NHL Rule Changes I’d Like To See.

The issue of re-introducing the red line is expected to be discussed during this week’s meetings of NHL GMs. Here’s some other rule changes I’d like to see.

First, regarding the red line. The suggestion is it should be brought back to slow the game down as a means of improving player safety, but there’s concern such a move would spark a return of clutch-and-grab, obstructionist hockey which killed the game’s pace between 1995 and 2004.

The red line didn't prevent this.

Folks who magically believe players safety would improve with the reintroduction of the red line seem to forget this incident, or this one, or this one, or this one, or this, or this, or thisthisthis...thisthis, and this. Just a handful of the notable injuries which occurred when the red line was part of the game. Bringing back the red line as a “safety issue” won’t significantly reduce injuries.

Once upon a time, about seven years ago, I was an advocate of removing the red line to speed up the game. I haven’t been disappointed with the results, but I also suggested, way back then, that if the game were called by the rules, there wouldn’t be any need to consider removing the red line in the first place.

What would both ensure player safety without hurting the speed of the game – as well as prevent obstruction from creeping back into the game and giving us “Dead Puck Era 2: Electric Boogaloo” - is calling the game by the rule book. But  it seems some  folks don’t want officials to do their jobs, claiming calling “too many penalties would slow down the game”. They seemingly prefer them to indicate goals and ignore all but the most blatant infractions, so I’m not hopeful of ever seeing that day come.

As for the rule changes I’d like to see:

Abolish the“Over the Glass” penalty. This rule actually does more to slow the flow of the game than improve it. The idea behind it was it would prevent players from deliberately getting a stoppage in play if they were having trouble clearing their zone. Evidently, I missed this epidemic of deliberate stoppages leading up to the rule’s implementation slowing the game to a crawl, considering how rarely this tactic was actually employed.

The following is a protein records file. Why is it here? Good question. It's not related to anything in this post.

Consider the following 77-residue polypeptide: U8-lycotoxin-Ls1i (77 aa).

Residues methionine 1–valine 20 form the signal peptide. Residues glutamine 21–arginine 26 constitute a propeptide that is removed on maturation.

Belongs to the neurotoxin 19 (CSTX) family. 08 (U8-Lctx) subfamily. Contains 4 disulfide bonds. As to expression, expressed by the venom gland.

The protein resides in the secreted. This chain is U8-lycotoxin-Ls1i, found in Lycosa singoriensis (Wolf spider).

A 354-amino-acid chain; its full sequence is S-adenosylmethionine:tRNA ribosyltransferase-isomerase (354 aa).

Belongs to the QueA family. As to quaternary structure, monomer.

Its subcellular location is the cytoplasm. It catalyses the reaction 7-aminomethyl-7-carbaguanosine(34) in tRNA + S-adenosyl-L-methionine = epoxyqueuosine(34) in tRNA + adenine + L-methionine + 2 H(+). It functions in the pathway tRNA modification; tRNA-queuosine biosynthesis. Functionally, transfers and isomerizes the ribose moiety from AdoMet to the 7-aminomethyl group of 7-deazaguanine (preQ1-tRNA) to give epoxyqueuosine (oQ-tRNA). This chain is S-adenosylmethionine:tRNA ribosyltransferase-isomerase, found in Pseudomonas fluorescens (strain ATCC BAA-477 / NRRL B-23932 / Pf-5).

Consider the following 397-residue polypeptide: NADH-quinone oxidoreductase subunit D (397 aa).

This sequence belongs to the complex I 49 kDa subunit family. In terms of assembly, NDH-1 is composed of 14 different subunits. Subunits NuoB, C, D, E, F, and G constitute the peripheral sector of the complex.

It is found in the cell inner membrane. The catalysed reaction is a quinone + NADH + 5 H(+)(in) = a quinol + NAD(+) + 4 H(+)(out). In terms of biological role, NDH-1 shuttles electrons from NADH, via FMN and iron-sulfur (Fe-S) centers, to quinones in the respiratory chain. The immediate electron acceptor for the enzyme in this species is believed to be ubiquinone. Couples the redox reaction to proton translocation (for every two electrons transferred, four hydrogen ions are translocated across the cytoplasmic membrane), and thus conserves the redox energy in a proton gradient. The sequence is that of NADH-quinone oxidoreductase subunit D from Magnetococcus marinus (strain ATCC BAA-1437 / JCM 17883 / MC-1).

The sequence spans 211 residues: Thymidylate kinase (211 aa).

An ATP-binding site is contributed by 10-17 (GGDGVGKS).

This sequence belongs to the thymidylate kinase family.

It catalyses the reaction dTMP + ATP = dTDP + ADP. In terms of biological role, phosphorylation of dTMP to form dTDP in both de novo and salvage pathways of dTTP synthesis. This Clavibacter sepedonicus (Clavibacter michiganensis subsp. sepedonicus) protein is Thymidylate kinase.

More often than not, when the puck heads over the glass, it’s inadvertent, as the player is attempting to clear the puck out of his zone,  not deliberately trying to put it into the crowd for a stoppage of play. Penalizing players for an accidental stoppage makes no sense.

One of these years, that’s going to impact a critical playoff game, probably in overtime, leaving the NHL with the same embarrassment as it faced during the infamous “No Goal” in Game Six of the 1999 Stanley Cup Final.

NHL Commissioner Gary Bettman has already confessed (though it took him 13 years to do so) that the “foot in the crease” rule was a mistake. Does he really want to face this again by a puck being inadvertently shot over the glass costing a team a Stanley Cup?  Since this rule is likely to stick, I’m guessing the commissioner is a glutton for punishment, as this could one day come back to haunt him.

No-touch icing. It only makes common sense, as this will certainly prevent players from being placed in compromising positions where they would be susceptible to serious injury. Even a die-hard traditionalist like Don Cherry not only supports this rule, but has been advocating its implementation for nearly 15 years.

Folks who claim the implementation of “no-touch” icing would ruin the game’s excitement are clutching at straws. Rarely is a game decided because of a race to negate an icing. If anyone actually gives a damn about player safety, this is one of the best rules which can be implemented which would protect the players and not harm the overall quality of the game.